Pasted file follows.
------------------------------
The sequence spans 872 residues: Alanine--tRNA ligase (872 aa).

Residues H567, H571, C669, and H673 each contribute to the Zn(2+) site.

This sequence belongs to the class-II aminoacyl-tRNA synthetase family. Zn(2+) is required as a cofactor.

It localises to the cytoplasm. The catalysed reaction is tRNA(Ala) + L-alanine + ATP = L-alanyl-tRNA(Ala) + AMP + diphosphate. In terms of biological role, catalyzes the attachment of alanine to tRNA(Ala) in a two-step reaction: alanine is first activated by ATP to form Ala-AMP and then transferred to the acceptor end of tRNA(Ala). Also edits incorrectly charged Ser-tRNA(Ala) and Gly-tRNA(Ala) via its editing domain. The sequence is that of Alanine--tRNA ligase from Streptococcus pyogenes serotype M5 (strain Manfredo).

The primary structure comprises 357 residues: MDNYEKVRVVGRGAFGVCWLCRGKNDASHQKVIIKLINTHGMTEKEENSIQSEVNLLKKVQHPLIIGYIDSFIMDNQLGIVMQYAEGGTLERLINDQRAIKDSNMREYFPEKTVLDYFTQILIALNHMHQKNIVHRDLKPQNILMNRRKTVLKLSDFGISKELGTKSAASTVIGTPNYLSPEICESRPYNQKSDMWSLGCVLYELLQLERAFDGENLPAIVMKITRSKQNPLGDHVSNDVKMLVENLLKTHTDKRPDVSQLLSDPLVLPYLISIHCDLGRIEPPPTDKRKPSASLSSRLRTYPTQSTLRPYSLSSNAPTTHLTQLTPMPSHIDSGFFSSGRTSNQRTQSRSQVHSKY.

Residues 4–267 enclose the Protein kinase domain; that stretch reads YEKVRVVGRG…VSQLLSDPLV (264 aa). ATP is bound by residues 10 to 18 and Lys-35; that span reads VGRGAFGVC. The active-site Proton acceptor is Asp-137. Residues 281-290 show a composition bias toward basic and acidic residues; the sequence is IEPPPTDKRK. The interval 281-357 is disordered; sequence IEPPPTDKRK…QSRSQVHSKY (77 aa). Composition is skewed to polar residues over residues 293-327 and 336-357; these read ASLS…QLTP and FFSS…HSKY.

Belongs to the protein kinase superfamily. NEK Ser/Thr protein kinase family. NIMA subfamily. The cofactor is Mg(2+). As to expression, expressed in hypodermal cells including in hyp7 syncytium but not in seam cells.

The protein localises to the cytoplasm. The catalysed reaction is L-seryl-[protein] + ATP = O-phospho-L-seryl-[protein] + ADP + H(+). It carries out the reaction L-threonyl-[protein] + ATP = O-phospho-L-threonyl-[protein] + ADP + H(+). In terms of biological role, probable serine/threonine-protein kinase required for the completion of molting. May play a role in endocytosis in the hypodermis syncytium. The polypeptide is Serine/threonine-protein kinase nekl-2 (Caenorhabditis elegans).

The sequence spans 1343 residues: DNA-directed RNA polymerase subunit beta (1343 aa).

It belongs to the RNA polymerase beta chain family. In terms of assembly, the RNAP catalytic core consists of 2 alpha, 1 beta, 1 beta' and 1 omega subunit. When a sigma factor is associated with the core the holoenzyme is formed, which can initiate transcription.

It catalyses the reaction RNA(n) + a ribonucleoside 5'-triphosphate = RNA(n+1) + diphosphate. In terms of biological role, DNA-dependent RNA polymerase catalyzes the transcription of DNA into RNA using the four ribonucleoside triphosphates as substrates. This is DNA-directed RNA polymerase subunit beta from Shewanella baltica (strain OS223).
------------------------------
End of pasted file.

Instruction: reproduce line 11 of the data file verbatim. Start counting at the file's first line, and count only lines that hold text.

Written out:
It catalyses the reaction RNA(n) + a ribonucleoside 5'-triphosphate = RNA(n+1) + diphosphate. In terms of biological role, DNA-dependent RNA polymerase catalyzes the transcription of DNA into RNA using the four ribonucleoside triphosphates as substrates. This is DNA-directed RNA polymerase subunit beta from Shewanella baltica (strain OS223).